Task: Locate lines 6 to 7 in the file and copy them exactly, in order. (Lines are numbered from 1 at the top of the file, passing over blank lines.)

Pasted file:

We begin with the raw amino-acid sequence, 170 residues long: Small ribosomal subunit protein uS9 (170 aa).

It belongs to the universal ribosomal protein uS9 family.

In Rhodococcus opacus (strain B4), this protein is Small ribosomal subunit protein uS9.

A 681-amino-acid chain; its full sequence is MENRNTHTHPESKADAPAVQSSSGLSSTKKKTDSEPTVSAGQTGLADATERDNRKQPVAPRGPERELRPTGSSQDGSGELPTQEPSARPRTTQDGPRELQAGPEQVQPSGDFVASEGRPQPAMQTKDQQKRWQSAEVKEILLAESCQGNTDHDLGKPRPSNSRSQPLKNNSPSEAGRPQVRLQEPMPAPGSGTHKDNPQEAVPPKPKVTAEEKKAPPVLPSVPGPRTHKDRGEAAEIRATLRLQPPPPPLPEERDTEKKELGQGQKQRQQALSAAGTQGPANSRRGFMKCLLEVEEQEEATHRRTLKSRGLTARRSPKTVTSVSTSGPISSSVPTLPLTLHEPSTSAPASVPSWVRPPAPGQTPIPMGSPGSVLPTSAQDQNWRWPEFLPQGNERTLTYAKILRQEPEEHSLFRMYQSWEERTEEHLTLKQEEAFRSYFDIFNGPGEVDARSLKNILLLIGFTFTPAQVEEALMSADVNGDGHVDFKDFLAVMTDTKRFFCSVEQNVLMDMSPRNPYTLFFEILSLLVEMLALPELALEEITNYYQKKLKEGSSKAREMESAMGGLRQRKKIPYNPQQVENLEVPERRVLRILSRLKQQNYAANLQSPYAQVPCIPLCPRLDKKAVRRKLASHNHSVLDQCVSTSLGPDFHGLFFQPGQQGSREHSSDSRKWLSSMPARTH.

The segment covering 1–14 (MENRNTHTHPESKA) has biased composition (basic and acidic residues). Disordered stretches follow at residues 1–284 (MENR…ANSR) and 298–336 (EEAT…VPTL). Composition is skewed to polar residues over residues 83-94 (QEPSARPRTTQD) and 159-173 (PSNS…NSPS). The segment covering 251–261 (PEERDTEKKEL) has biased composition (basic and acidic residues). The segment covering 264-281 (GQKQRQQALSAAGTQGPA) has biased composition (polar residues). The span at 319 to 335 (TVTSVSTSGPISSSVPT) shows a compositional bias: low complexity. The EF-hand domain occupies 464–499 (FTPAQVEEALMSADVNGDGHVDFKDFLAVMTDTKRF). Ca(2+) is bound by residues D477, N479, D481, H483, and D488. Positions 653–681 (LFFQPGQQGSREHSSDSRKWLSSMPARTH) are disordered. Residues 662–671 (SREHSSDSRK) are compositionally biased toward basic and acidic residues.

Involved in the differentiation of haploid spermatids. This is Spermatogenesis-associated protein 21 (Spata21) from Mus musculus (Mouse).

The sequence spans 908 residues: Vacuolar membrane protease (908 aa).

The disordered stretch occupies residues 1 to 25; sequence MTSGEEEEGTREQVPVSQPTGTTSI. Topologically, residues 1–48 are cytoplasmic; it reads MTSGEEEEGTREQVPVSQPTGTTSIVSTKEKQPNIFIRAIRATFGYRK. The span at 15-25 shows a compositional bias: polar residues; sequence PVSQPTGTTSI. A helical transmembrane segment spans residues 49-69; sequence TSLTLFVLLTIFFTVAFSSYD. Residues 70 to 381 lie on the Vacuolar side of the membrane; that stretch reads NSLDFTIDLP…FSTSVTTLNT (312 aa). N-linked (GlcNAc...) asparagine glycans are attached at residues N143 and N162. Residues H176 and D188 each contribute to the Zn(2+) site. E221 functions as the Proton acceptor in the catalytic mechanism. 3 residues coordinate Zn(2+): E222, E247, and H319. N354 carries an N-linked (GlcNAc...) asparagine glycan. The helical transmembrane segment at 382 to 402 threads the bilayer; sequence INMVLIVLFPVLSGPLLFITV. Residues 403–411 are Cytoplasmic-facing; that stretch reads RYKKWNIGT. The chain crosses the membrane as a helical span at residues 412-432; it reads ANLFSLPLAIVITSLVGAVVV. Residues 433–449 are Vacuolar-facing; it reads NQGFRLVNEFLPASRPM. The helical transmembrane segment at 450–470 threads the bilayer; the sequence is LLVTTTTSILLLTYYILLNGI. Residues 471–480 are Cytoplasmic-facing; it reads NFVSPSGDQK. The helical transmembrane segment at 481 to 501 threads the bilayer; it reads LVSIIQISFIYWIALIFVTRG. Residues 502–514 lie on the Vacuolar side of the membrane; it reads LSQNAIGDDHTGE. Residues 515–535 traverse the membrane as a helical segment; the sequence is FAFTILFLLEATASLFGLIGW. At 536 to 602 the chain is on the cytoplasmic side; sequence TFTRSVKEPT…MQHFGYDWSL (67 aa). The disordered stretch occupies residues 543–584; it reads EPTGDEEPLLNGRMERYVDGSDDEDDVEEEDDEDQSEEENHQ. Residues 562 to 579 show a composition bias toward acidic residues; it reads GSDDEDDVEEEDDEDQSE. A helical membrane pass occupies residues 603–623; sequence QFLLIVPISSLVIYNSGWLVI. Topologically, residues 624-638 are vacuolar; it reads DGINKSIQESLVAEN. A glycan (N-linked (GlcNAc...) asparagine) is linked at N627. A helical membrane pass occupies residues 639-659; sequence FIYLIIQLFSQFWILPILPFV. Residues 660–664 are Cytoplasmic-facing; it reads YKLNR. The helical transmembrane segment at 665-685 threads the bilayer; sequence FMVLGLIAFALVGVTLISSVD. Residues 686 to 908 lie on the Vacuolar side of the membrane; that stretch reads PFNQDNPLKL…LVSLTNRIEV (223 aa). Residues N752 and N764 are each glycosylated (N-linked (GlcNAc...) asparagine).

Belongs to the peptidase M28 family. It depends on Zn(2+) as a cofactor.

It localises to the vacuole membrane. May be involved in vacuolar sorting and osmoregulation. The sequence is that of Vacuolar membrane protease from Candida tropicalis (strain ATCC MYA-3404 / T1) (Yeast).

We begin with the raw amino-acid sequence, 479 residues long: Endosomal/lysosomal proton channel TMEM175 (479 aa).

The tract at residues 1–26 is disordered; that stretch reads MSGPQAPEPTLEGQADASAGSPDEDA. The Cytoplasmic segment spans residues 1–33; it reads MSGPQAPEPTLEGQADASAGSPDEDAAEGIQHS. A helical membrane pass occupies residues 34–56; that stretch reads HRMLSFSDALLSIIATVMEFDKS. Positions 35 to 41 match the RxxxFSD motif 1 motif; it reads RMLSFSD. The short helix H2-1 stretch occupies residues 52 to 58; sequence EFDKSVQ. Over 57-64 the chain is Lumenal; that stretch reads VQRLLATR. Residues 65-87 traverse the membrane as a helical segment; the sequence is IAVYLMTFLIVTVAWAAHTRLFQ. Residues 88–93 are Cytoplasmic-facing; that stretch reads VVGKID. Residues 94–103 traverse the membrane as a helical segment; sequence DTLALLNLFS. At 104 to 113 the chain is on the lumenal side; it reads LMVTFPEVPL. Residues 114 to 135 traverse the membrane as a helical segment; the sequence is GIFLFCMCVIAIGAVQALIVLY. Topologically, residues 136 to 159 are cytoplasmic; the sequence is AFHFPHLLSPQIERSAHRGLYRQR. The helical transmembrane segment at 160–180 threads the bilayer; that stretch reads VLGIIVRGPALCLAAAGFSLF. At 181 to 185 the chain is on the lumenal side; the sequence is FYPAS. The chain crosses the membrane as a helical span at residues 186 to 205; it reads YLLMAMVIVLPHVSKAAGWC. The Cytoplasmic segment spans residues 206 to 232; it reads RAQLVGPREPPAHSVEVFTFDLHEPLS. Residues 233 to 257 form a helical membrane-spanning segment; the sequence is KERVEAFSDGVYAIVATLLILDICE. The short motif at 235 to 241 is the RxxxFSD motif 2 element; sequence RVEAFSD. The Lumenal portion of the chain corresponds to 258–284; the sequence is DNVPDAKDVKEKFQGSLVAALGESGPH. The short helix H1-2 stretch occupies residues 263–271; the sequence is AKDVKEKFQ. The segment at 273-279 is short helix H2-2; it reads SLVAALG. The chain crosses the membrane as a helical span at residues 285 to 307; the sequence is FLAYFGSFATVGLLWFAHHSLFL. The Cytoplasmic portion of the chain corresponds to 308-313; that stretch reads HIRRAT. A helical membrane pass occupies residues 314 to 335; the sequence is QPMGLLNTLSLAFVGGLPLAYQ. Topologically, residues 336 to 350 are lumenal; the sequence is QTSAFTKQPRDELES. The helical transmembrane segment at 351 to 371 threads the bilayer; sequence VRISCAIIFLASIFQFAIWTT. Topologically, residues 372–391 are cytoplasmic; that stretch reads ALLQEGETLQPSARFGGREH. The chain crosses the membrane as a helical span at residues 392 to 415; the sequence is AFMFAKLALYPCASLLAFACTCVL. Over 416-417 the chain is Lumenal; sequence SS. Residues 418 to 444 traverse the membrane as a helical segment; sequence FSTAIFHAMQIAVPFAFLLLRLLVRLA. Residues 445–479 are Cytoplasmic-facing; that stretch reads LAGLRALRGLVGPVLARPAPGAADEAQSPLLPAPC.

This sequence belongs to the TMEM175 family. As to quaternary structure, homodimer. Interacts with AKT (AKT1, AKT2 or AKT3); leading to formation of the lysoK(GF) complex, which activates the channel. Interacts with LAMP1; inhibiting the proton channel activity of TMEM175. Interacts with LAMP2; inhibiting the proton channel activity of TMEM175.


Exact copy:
Involved in the differentiation of haploid spermatids. This is Spermatogenesis-associated protein 21 (Spata21) from Mus musculus (Mouse).

The sequence spans 908 residues: Vacuolar membrane protease (908 aa).